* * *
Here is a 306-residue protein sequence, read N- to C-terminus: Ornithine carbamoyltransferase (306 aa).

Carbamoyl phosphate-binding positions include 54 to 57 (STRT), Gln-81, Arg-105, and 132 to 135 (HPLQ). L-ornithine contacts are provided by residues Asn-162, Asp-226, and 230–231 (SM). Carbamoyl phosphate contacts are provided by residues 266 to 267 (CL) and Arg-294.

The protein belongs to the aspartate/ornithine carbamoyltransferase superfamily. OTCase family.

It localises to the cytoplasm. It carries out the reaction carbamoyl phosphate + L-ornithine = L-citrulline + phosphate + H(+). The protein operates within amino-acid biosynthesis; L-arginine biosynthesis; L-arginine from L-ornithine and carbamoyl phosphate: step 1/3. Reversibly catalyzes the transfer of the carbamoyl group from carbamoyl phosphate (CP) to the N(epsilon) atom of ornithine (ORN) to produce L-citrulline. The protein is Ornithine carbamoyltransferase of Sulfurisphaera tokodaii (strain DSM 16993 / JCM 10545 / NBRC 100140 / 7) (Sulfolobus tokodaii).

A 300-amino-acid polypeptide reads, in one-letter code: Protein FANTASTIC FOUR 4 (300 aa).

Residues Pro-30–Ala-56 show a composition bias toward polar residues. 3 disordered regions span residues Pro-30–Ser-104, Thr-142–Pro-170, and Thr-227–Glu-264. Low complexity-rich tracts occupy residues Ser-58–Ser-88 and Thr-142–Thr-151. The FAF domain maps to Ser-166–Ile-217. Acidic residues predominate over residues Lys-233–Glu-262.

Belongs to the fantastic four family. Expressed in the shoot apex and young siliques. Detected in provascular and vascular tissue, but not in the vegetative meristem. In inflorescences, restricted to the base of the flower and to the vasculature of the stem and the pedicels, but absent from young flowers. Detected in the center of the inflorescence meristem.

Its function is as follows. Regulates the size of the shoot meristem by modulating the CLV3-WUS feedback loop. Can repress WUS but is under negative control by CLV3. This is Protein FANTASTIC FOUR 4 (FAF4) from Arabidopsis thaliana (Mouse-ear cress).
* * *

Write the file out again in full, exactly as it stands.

Here is a 306-residue protein sequence, read N- to C-terminus: Ornithine carbamoyltransferase (306 aa).

Carbamoyl phosphate-binding positions include 54 to 57 (STRT), Gln-81, Arg-105, and 132 to 135 (HPLQ). L-ornithine contacts are provided by residues Asn-162, Asp-226, and 230–231 (SM). Carbamoyl phosphate contacts are provided by residues 266 to 267 (CL) and Arg-294.

The protein belongs to the aspartate/ornithine carbamoyltransferase superfamily. OTCase family.

It localises to the cytoplasm. It carries out the reaction carbamoyl phosphate + L-ornithine = L-citrulline + phosphate + H(+). The protein operates within amino-acid biosynthesis; L-arginine biosynthesis; L-arginine from L-ornithine and carbamoyl phosphate: step 1/3. Reversibly catalyzes the transfer of the carbamoyl group from carbamoyl phosphate (CP) to the N(epsilon) atom of ornithine (ORN) to produce L-citrulline. The protein is Ornithine carbamoyltransferase of Sulfurisphaera tokodaii (strain DSM 16993 / JCM 10545 / NBRC 100140 / 7) (Sulfolobus tokodaii).

A 300-amino-acid polypeptide reads, in one-letter code: Protein FANTASTIC FOUR 4 (300 aa).

Residues Pro-30–Ala-56 show a composition bias toward polar residues. 3 disordered regions span residues Pro-30–Ser-104, Thr-142–Pro-170, and Thr-227–Glu-264. Low complexity-rich tracts occupy residues Ser-58–Ser-88 and Thr-142–Thr-151. The FAF domain maps to Ser-166–Ile-217. Acidic residues predominate over residues Lys-233–Glu-262.

Belongs to the fantastic four family. Expressed in the shoot apex and young siliques. Detected in provascular and vascular tissue, but not in the vegetative meristem. In inflorescences, restricted to the base of the flower and to the vasculature of the stem and the pedicels, but absent from young flowers. Detected in the center of the inflorescence meristem.

Its function is as follows. Regulates the size of the shoot meristem by modulating the CLV3-WUS feedback loop. Can repress WUS but is under negative control by CLV3. This is Protein FANTASTIC FOUR 4 (FAF4) from Arabidopsis thaliana (Mouse-ear cress).